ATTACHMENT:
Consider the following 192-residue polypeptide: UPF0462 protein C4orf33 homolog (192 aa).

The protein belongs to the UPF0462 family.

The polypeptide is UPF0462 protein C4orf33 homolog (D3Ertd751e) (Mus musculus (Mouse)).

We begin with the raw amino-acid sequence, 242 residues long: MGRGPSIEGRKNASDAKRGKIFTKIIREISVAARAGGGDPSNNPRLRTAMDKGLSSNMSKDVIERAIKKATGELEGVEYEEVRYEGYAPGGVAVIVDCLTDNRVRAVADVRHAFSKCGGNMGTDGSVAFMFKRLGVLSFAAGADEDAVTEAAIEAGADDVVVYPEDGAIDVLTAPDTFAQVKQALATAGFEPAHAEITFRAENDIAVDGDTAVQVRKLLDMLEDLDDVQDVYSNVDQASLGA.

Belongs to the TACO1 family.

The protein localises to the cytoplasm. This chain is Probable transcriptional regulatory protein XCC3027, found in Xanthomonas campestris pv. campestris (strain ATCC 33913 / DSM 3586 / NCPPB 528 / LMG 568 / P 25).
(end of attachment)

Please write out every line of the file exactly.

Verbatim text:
Consider the following 192-residue polypeptide: UPF0462 protein C4orf33 homolog (192 aa).

The protein belongs to the UPF0462 family.

The polypeptide is UPF0462 protein C4orf33 homolog (D3Ertd751e) (Mus musculus (Mouse)).

We begin with the raw amino-acid sequence, 242 residues long: MGRGPSIEGRKNASDAKRGKIFTKIIREISVAARAGGGDPSNNPRLRTAMDKGLSSNMSKDVIERAIKKATGELEGVEYEEVRYEGYAPGGVAVIVDCLTDNRVRAVADVRHAFSKCGGNMGTDGSVAFMFKRLGVLSFAAGADEDAVTEAAIEAGADDVVVYPEDGAIDVLTAPDTFAQVKQALATAGFEPAHAEITFRAENDIAVDGDTAVQVRKLLDMLEDLDDVQDVYSNVDQASLGA.

Belongs to the TACO1 family.

The protein localises to the cytoplasm. This chain is Probable transcriptional regulatory protein XCC3027, found in Xanthomonas campestris pv. campestris (strain ATCC 33913 / DSM 3586 / NCPPB 528 / LMG 568 / P 25).